Appointments with my doctor make me nervous. That’s highly ironic because I am a doctor, a maternal-fetal medicine specialist who regularly deals with high-risk pregnancies. But ever since developing preeclampsia during my first pregnancy eight years ago, the thought of having my blood pressure taken triggers flashbacks and anxiety. The silver lining is that my experience has changed the way I care for patients.

Preeclampsia affects upward of 10% of pregnant women. Its main signal is high blood pressure, but it can also cause headaches and damage the kidneys. In severe cases, women can have seizures or suffer liver damage. It is also a leading cause of maternal and fetal death.

I was diagnosed with preeclampsia at 32 weeks of pregnancy after my blood pressure rose and I experienced headaches and blurred vision. My daughter was delivered via caesarean section within 24 hours of my diagnosis because our health was at risk. She stayed in the newborn intensive care unit for 5 1/2 weeks. The whole experience was frightening.

Afterward, I was terrified to go to a doctor and have my blood pressure taken. In fact, I avoided seeing a doctor for two years, until I got pregnant with my second daughter— something I would never advise my patients to do.

On the day of my first prenatal care visit for the second pregnancy, I started worrying as soon as I woke up. My anxiety skyrocketed and my pulse shot up to 120 beats a minute — almost double what it should have been. Having my blood pressure measured on that day, and throughout my pregnancy, was especially terrifying.

During my 29th week of pregnancy, I was told that my baby was not growing normally and was once again diagnosed with preeclampsia. I had to stop working, see my doctor twice a week, and take my blood pressure twice a day.

By 34 weeks, my preeclampsia had become severe, and I had another C-section to deliver my second daughter. But because I had shared my anxieties from the first C-section with my medical team, they implemented small changes that made the experience better for me.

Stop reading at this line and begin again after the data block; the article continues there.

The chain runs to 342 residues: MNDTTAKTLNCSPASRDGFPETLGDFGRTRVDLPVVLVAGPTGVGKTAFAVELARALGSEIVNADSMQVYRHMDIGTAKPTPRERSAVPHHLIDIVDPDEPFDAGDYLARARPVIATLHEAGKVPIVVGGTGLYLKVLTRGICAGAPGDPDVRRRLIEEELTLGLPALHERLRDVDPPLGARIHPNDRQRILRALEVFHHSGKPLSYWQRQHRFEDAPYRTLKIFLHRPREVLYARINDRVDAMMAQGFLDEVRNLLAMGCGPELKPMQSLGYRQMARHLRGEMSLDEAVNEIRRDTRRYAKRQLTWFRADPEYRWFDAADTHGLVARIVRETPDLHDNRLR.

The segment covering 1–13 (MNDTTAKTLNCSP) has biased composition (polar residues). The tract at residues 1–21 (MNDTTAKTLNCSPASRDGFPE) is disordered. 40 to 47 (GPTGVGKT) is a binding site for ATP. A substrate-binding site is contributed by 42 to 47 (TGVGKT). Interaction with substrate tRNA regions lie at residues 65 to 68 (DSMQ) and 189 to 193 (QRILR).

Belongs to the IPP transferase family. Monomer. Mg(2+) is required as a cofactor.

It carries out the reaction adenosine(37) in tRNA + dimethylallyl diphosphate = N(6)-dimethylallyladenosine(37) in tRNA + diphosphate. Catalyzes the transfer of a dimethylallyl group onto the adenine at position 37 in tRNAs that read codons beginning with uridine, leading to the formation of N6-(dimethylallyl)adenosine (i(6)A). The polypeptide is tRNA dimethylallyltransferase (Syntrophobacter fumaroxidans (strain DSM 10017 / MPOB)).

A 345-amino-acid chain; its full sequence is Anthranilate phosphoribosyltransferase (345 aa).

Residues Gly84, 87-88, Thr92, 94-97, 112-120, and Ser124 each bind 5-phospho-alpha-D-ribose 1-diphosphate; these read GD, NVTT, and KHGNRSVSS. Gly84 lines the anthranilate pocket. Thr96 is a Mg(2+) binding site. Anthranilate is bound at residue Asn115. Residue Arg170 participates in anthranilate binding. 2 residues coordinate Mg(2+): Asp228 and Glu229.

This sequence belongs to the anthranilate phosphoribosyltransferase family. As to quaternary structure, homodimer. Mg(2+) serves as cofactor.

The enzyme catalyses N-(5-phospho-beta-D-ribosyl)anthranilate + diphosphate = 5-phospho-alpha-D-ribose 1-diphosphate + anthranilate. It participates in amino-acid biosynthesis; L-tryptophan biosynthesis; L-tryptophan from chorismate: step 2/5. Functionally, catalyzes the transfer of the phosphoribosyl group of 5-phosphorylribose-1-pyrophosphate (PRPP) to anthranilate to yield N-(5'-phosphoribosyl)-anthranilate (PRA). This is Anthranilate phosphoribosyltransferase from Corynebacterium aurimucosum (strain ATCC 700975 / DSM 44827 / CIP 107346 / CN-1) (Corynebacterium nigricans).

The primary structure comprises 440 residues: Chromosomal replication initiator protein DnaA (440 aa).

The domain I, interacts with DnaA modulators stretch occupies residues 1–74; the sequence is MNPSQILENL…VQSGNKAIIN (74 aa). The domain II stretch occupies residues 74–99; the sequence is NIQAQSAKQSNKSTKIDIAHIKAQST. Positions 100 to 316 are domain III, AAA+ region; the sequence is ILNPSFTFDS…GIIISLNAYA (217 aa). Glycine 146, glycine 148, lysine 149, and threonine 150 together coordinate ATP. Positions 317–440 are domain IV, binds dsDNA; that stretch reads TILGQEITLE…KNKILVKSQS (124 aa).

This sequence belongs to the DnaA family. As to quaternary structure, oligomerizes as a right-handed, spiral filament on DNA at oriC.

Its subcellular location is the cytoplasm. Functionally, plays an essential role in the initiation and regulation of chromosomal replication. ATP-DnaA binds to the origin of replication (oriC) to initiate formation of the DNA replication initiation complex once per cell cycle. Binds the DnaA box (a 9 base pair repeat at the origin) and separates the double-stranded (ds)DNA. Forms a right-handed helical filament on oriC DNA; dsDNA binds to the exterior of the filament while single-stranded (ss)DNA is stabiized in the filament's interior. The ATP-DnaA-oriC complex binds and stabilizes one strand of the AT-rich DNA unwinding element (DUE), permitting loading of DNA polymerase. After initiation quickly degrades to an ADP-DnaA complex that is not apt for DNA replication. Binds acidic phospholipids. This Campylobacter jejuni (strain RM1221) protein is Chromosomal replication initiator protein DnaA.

My daughters are healthy young girls, but to this day having my blood pressure taken is a triggering event. I immediately flash back to my babies staying in the intensive care unit and I relive the first visit to my doctor at the start of my second pregnancy. I always arrive 20 minutes early for doctor’s appointments so I have time to calm myself down. Even writing this article, I can feel my heart rate increase.

It didn’t occur to me until my second daughter was two years old and I was having my blood pressure taken that this was still a problem and that I likely had post-traumatic stress disorder.

PTSD is most commonly associated with the kinds of trauma experienced by survivors of assault, war, or natural disasters. But it can also develop from other types of trauma, such as a traumatic pregnancy or birth event like miscarriage, placental abruption, preterm delivery, or pregnancies that involve complex infant care.

While postpartum depression is more commonly linked with pregnancy, PTSD is being more widely recognized in recent years and has become the subject of research. Nearly 10% of women with prior pregnancy complications meet the full criteria for PTSD, and approximately 30% meet partial criteria. Symptoms such as anxiety, depression, or flashbacks typically occur within a few months of the traumatic event. And though some women recover within a year, about one-third develop chronic symptoms.

I am one of them.

My personal experience has made me more aware of the fears and anxieties my patients may be carrying from previous pregnancies. When I meet a woman who is having another child, I ask her to describe her past pregnancy. Sometimes what appears on paper to have been a normal birth may have been traumatic for her.

Pregnant women with PTSD are more likely to have preterm births. By listening to my patients, I can make adjustments in their care plans such as avoiding situations that may trigger anxiety. When symptoms of PTSD affect their lives, I often share my own experience and can recommend a psychiatrist or support group for help.

Pregnant women should be upfront and honest with their doctors about their past medical experiences. But the onus is really on doctors to try to gauge whether a patient had a traumatic birth experience and may be experiencing PTSD. Women are often reluctant to share fears or anxieties—or may just not realize what they are feeling—and need a physician’s help to uncover these feelings. This is yet one more instance in which a patient’s emotional well-being can play as big a role in care as her physical well-being.

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This article was previously published here.